Craps is a gambling game played with two dice, chiefly in North America. A throw of 7 or 11 is a winning throw, 2, 3, or 12 is a losing throw.
Craps is the loudest, fastest, and most exciting game in the casino. Craps strangely enough also boasts better odds than any other game excluding our card counters at the blackjack table.
Check out these topics:
- How to Play Craps
- How to Make Craps Bets
- Who's at the Craps Table?
How to Play Craps
Playing craps is not as hard as you might think. Do not let the noise and excitement around the craps table intimidate you. And don't get overwhelmed by the layout of the confusing craps table layout.
The first time you ever get to a craps table, make a small bet on the pass line. The pass line is the strip that runs all around the craps table's layout.
Betting on the pass line is a bet that the first throw of the dice and is a bet on a come-out roll. A come-out roll is the shooter rolling a 7 or 11. On the come-out roll, 7 or 11 is automatically a winner. This will make your pass line bet a winner.
On the other hand, if the shooter rolls 2, 3, or 12, then he's rolled "craps", which is an automatic loss.
Any other number establishes a pass-line point. The shooter's goal at this point is to roll this number again before rolling a 7. If he does roll the pass-line point before rolling a 7, then you win again. But if he rolls a 7 before rolling the pass-line point, then you lose, and the hand ends. In this case, the dice move to another player, who becomes the new shooter.
One very important rule to know about craps. If the dice fly off the table, land on the railing, if they wind up in the dice bowl or on top of the chips in front of the 'boxman', the 'stickman' will call a "no roll". That throw of the dice no longer counts. No bets are exchanged, and new dice are given to the shooter to throw.
How to Make Craps Bets
You can place each of the following bets yourself:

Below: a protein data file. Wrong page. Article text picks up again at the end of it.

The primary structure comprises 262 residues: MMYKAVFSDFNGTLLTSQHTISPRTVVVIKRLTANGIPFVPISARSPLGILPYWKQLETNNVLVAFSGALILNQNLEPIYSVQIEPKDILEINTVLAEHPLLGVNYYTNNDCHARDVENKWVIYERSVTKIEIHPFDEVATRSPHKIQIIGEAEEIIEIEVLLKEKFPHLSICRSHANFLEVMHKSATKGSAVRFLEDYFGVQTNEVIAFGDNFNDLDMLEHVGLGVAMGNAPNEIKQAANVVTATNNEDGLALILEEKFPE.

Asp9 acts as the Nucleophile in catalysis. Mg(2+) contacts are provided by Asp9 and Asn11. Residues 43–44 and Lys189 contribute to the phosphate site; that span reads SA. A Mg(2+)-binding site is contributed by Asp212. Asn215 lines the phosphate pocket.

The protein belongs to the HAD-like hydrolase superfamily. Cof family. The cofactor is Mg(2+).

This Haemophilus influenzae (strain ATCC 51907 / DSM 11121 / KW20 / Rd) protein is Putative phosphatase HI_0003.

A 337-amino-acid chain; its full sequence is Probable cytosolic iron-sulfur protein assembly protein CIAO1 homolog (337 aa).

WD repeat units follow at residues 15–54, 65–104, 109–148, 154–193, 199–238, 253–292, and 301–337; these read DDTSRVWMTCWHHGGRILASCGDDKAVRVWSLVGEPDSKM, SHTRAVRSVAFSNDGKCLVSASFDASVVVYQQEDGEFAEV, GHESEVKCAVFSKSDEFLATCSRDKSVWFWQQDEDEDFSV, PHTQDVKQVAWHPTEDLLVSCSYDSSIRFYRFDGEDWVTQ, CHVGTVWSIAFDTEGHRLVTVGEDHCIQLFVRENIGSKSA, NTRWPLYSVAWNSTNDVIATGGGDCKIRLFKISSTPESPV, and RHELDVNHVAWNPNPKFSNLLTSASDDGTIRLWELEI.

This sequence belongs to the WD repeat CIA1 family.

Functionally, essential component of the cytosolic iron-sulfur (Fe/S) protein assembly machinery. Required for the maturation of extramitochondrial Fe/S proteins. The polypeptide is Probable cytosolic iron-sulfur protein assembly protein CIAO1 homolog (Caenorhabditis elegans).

- Pass-line bets
- Don't pass bets
- Come-line bets
- Field bets
- Big-6 bets
- Big-8 bets
You may place any of the above bets yourself, simply place the amount you want to wager on the labeled section of the craps table.
You may however not place your own bets on the numbered spots nor on the proposition bets. To place a bet in one of thee areas, pitch your chips on the table and call your bet. Either the 'stickman' or the dealer will put the bet in the appropriate place.
Who's Who at the Craps Table
'Right' and 'Wrong'. You'd think that was a question for philosophers interested in ethics, but at a craps table, those words have specific meanings. A player who bets on the shooter to win is called a 'right bettor'. No one's going to think you're immoral or amoral if you bet against the shooter, but if you do bet against the shooter, you're called a 'wrong bettor'. Most people like rooting for a winner though, so most players at a craps table lean towards being a right bettor.
Besides the players surrounding the table, there are also several employees, usually a team of five:
- 2 dealers
- a relief dealer
- a stickman
- the boxman
The 'boxman' supervises the craps table, if there are any disputes, the boxman adjudicates. He's also in charge of the cash at the table. There may be two 'boxmen' at the table, usually when there are many players or if there is a high-rollover at the table.
The 'dealers' are on either side of the boxman. They pay the winning bets, pick up the chips on losing bets, and they make changes when a player wants to change chips in for different denominations.
The 'stickman' is a very important role, he sets the tone and pace of the game. He announces every dice roll, and calls out the different bet options available on the table.
Like a roulette table, the employees around the craps table rotate, but in this case into different positions around the craps table. Thus their roles change accordingly when they rotate.